Israeli General Effie Eitam minces no words about Palestinians.
“These are creatures who came out of the depths of darkness,” he told The New Yorker’s Jeffrey Goldberg in 2004.
“We will have to kill them all,” Eitam said, before adding this merciful note: “I don’t mean all the Palestinians, but the ones with evil in their heads. Not only blood on their hands but evil in their heads.”
Eitam has been nominated to head Yad Vashem, the Holocaust memorial in Jerusalem to which practically every foreign leader visiting Israel is brought to have their photo taken.
It’s not a done deal. Israel’s higher education minister Ze’ev Elkin reportedly nominated Eitam, and an Israeli official told the Associated Press that Prime Minister Benjamin Netanyahu backs the appointment.
Israel’s cabinet will make the final decision.
Voices that ought to carry some weight are speaking out against Eitam.
“He is not a man who regards everyone as equal, which is a basic assumption for anyone running an institution like Yad Vashem,” Shraga Milstein, the 87-year-old chair of the Israeli Association of Bergen-Belsen Survivors, told the newspaper Haaretz.
That is quite an understatement.
“As we know, the Holocaust didn’t start with gas chambers,” Milstein added. “It started with differentiating between people and seeing some people as unequal to others.”
Eitam’s genocidal views of Palestinians expressed to Goldberg in 2004 are no aberration.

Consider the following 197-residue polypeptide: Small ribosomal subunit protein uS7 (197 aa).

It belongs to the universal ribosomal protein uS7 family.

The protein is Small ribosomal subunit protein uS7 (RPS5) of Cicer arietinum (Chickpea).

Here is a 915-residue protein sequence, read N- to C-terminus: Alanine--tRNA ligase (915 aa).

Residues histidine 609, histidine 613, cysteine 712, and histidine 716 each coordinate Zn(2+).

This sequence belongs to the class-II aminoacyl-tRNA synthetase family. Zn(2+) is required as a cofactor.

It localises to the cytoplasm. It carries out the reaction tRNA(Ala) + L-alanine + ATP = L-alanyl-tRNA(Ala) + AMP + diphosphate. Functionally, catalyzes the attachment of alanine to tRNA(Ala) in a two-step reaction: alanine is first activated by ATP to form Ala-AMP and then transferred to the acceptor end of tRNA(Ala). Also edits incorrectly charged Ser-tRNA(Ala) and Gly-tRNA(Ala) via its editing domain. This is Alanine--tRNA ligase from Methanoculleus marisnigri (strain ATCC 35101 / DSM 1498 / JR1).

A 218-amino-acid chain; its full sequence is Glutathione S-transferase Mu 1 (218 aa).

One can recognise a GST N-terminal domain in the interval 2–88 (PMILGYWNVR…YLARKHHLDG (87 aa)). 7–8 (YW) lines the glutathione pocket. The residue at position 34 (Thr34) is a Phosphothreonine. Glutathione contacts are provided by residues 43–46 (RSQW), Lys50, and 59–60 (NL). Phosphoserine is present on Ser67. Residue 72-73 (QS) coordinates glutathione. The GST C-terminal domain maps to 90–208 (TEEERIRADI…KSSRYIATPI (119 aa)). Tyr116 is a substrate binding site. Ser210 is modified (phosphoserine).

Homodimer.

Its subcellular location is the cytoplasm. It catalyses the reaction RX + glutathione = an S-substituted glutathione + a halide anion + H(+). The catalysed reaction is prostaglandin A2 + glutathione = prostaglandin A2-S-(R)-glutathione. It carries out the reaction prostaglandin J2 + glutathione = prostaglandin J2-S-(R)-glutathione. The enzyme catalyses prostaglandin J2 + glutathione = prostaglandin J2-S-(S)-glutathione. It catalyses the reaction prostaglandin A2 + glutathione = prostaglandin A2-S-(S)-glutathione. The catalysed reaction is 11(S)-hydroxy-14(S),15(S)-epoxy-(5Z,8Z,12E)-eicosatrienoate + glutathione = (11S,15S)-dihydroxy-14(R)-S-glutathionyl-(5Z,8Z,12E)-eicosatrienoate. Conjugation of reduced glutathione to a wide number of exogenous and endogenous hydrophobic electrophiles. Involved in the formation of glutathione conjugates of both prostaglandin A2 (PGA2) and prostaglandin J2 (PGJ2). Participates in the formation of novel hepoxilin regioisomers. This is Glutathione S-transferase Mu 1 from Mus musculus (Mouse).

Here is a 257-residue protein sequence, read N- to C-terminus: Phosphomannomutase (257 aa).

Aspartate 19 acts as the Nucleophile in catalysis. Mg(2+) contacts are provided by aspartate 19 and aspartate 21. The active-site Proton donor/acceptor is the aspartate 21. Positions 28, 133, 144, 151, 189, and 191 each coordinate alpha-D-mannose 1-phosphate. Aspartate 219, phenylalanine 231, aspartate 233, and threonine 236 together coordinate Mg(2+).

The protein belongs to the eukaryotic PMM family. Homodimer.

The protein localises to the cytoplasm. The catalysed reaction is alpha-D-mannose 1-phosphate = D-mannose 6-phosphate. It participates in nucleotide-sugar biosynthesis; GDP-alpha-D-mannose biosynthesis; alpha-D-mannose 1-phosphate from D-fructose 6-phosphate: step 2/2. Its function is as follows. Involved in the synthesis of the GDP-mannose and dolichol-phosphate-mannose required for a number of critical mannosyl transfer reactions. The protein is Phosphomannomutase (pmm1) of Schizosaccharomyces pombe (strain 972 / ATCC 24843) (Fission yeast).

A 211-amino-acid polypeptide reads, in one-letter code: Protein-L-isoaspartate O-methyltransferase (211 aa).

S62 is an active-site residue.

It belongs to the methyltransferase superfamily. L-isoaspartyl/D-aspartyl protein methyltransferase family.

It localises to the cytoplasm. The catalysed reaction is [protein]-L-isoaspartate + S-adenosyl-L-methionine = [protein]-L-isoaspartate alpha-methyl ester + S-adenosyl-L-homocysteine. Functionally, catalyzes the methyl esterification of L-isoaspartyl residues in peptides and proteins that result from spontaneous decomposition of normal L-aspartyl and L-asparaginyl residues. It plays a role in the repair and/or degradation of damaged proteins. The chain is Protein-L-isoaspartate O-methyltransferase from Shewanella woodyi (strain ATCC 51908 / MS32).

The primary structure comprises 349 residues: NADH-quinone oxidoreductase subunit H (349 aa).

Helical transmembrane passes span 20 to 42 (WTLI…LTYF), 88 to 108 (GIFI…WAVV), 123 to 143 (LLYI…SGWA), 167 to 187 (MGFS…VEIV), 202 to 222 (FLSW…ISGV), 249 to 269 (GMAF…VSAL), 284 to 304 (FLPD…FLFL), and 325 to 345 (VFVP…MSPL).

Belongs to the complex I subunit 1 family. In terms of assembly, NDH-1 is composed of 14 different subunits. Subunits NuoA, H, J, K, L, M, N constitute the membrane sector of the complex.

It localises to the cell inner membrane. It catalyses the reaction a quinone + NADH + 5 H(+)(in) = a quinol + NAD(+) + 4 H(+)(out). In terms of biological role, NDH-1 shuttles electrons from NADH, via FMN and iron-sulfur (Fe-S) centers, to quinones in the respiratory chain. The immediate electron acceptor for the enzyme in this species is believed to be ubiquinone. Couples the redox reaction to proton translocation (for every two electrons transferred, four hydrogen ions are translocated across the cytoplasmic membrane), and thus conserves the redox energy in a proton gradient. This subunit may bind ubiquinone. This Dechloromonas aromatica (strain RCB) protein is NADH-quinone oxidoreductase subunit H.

In 2009, The Electronic Intifada published a compendium of some of Eitam’s most violent and hateful acts and declarations – as he toured the United States as a “special emissary” for Netanyahu.
Amid a horrifying record, some things stand out.
During the first intifada, Eitam was implicated in the killing of a young Palestinian in the occupied Gaza Strip.
Several senior officers were convicted of telling their soldiers to break the arms and legs of Palestinian youths. Part of their defense was that they were just following orders from Israel’s defense minister Yitzhak Rabin and from their commander Effie Eitam.
In 1988, Eitam – known at the time as Effie Fein – was a commander in Israel’s notorious Givati brigade in Gaza.
As The Jerusalem Post reported on 9 May 1994, about the 1988 incident, Eitam “was heard over the military radio ordering his troops to use clubs to break the bones” of two Palestinian protesters. One of them, Ayyad Aqel, aged 21, died.
Aqel, from al-Bureij refugee camp, was “handcuffed and blindfolded” during the fatal attack in an olive grove, The Guardian reported on 2 November 1990.
According to the same Guardian report, Eitam “was said to have used dogs and batons” against Palestinians, and on one occasion ordered that a Palestinian who defied a curfew “be bound in a public place.”
“I want to see blood here as a warning to others,” Eitam reportedly said.
While Eitam received a slap on the wrist in the form of a reprimand, he was later promoted to brigadier-general.
In 2002, as he launched into politics, Eitam called for Israel to embark on wars of aggression across the region as far afield as Iraq and Iran.
Under their cover, he hoped, “the opportunity will be created to deal more deeply with the Palestinian issue.”
Ultimately, Palestinians could have their state, but only in Egypt’s Sinai and in Jordan.
Palestinians would eventually leave their homeland, but in the meantime, Eitam was generous enough to allow them to remain “residents without the right to vote.”
“Shoot him in the head”
Eitam attacked Ariel Sharon, Israel’s notoriously violent prime minister at the time, for being too soft on the Palestinians.
He called for the murder of Yasir Arafat, then leader of the Palestinian Authority.